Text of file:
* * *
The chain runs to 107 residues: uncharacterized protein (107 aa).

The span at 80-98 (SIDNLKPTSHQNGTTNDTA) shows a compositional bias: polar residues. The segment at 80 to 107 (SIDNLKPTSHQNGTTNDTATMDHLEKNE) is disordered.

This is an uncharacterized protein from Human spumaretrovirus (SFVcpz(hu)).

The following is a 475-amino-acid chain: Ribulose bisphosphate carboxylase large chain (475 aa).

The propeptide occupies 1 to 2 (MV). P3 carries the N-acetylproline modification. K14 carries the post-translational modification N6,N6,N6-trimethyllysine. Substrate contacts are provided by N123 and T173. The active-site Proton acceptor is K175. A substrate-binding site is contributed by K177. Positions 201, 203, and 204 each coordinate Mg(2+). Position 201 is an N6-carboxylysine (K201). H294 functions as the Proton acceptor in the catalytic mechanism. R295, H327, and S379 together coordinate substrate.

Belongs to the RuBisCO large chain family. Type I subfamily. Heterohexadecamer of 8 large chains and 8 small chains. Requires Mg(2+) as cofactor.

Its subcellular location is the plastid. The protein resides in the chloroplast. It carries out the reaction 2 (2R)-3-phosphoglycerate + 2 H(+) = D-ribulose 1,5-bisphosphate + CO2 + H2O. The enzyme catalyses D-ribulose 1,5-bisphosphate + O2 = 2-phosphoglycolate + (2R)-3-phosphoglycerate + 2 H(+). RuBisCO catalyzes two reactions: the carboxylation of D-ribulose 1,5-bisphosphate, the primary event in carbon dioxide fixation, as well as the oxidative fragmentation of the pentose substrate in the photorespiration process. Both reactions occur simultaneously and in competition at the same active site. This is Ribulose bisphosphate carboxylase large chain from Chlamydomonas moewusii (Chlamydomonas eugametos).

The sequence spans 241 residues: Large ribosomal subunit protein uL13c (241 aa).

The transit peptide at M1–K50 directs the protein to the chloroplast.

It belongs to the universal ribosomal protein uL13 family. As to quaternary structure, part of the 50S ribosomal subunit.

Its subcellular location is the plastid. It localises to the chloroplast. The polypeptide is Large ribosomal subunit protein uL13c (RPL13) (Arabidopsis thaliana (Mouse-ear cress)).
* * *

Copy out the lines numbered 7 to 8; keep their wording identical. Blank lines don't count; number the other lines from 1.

Its subcellular location is the plastid. The protein resides in the chloroplast. It carries out the reaction 2 (2R)-3-phosphoglycerate + 2 H(+) = D-ribulose 1,5-bisphosphate + CO2 + H2O. The enzyme catalyses D-ribulose 1,5-bisphosphate + O2 = 2-phosphoglycolate + (2R)-3-phosphoglycerate + 2 H(+). RuBisCO catalyzes two reactions: the carboxylation of D-ribulose 1,5-bisphosphate, the primary event in carbon dioxide fixation, as well as the oxidative fragmentation of the pentose substrate in the photorespiration process. Both reactions occur simultaneously and in competition at the same active site. This is Ribulose bisphosphate carboxylase large chain from Chlamydomonas moewusii (Chlamydomonas eugametos).

The sequence spans 241 residues: Large ribosomal subunit protein uL13c (241 aa).